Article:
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    It needs to begin with standard-form categorical claims and leads to categorical syllogism where a conclusion, on a (subject), is later evaluated as true or not. In a two premise argument the syllogism begins with two predicates changing into two premises in a deductive argument, and it is the subject that the conclusion is made on.

    So, in determining a valid or invalid argument, if one were to translate a claim into: All Baptist are Christians. It means a whole lot different than: All Christians are Baptist. If when factoring in other premises and starting off on the wrong subject you got problems. So I try to get real technical about this before I spend a bunch of time doing the exercise. You never know what might pop up if the S & P is reversed.

    Anyway, in this case “wherever” being “any place” meaning where both frogs and snakes exist they always exist together, it is not affected by changing the S & P so does not change the truth value of that simple statement. Although “truly” backwards grammatically it logically means the exact same thing either way you switch the S & P. BUT, it’s not by the rules I was given. :(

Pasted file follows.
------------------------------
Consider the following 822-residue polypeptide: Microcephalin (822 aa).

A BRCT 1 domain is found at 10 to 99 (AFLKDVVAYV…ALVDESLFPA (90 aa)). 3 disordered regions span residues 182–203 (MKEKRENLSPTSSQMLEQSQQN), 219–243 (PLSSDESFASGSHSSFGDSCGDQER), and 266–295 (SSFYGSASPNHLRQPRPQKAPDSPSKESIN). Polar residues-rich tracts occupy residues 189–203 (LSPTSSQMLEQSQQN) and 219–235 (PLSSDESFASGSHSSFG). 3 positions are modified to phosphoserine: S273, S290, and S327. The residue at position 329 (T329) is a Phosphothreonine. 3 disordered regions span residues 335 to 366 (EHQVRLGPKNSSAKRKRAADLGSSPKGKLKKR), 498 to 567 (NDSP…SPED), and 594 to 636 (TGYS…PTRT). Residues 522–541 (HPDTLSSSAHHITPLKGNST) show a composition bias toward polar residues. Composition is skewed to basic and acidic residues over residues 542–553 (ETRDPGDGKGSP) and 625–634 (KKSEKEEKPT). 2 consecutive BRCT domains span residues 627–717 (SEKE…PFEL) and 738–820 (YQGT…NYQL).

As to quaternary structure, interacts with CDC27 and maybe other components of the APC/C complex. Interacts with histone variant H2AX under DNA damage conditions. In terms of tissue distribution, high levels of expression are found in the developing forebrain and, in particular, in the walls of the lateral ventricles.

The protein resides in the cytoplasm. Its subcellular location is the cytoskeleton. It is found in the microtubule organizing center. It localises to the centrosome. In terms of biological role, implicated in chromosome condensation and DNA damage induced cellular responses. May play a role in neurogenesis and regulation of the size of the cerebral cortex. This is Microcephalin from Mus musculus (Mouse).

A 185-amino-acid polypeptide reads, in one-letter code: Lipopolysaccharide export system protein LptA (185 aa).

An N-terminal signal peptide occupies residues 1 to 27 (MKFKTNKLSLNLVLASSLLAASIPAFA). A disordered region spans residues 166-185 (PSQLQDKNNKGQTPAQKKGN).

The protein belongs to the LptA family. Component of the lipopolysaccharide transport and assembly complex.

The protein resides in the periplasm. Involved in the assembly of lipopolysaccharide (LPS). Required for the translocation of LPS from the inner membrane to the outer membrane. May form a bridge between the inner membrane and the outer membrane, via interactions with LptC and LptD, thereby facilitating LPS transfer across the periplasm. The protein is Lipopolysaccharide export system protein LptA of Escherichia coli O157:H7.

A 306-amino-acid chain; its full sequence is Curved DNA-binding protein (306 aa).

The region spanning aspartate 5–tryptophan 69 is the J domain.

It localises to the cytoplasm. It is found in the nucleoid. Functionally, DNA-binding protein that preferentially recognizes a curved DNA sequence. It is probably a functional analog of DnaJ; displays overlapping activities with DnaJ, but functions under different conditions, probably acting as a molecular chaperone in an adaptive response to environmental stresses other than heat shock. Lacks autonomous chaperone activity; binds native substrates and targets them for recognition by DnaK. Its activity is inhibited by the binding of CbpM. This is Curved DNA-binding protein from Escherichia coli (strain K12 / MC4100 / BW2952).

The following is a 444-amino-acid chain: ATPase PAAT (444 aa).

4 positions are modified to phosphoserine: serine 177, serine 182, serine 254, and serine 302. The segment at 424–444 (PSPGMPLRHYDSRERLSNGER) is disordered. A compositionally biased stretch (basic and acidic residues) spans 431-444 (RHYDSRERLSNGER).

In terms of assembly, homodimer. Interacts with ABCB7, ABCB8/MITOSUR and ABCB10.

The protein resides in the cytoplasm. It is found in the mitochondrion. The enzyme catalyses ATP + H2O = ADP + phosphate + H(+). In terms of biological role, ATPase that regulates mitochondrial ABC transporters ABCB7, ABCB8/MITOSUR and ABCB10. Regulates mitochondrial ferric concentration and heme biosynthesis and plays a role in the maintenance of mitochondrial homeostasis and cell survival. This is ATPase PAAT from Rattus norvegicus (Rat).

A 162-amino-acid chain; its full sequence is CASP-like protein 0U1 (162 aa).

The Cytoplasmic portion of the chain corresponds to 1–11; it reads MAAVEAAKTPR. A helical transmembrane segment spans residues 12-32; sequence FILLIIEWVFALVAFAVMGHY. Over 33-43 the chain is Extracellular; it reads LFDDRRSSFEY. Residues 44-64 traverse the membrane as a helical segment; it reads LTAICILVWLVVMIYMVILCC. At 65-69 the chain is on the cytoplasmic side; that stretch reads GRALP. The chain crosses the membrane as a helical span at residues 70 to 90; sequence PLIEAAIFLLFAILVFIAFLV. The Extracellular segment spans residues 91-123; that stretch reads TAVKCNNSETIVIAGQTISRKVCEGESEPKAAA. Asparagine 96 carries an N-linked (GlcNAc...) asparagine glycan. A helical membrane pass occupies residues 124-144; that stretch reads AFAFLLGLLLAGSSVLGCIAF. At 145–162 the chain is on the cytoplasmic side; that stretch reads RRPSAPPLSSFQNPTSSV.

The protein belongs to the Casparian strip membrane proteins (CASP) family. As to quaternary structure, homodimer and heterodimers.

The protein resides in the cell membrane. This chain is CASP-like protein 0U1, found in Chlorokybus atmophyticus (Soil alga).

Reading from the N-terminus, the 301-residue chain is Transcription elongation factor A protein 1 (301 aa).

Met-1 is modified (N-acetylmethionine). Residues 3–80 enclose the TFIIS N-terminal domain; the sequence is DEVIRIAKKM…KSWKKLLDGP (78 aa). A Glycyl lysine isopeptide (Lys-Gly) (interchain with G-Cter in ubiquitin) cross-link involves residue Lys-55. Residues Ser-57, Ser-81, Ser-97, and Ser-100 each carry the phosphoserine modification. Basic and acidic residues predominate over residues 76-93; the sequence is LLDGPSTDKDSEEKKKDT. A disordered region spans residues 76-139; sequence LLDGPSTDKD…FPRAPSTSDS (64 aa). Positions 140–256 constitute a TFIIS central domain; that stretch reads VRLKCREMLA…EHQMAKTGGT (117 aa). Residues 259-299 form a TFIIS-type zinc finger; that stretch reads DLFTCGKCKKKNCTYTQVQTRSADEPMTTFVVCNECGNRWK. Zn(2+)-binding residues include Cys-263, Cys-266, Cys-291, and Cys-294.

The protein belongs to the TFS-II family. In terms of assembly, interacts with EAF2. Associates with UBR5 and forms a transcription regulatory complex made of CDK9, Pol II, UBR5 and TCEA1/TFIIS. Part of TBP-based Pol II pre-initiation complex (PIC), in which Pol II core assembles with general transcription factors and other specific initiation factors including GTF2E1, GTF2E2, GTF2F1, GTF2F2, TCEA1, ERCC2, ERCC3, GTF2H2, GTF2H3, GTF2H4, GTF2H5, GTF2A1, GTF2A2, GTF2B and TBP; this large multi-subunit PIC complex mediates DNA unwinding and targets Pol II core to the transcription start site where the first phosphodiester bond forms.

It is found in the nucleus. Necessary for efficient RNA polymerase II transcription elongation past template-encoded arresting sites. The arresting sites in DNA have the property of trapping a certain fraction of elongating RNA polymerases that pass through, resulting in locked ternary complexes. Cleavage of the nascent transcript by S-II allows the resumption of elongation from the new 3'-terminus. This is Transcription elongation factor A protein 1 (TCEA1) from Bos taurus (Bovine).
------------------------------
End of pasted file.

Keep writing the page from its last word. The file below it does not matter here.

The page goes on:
Technically, the author made a mistake but I understand logically he is still correct, or at least “OK” in his translation. My concern is when the statements aren’t so simple, but I guess the subject is usually clearer in those cases and I seem to be getting those correct.

    My professor has told me if I can ever make a case that reasoning is flawed, which he can’t logically refute, I win. He has conceded over you guy’s points that the frog is the true subject and that the author, who says, “It is amazing that college students can’t get, All X are Y, and All Y are X in the right order.” is technically incorrect in his translation. I learned how to separate S & P better in the process and I love winning. :) Thanks
     
  16. Jim1999

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    There are frogs wherever there are snakes.

    In this sentence the reverse may not be true..

    read: Snakes feed on frogs, therefore frogs are present wherever there are snakes....But this reversed sentence is not the same as the original. The subject has changed to snakes and the object to frogs.

    The end result may be the same...well fed snakes!

    Cheers,

    Jim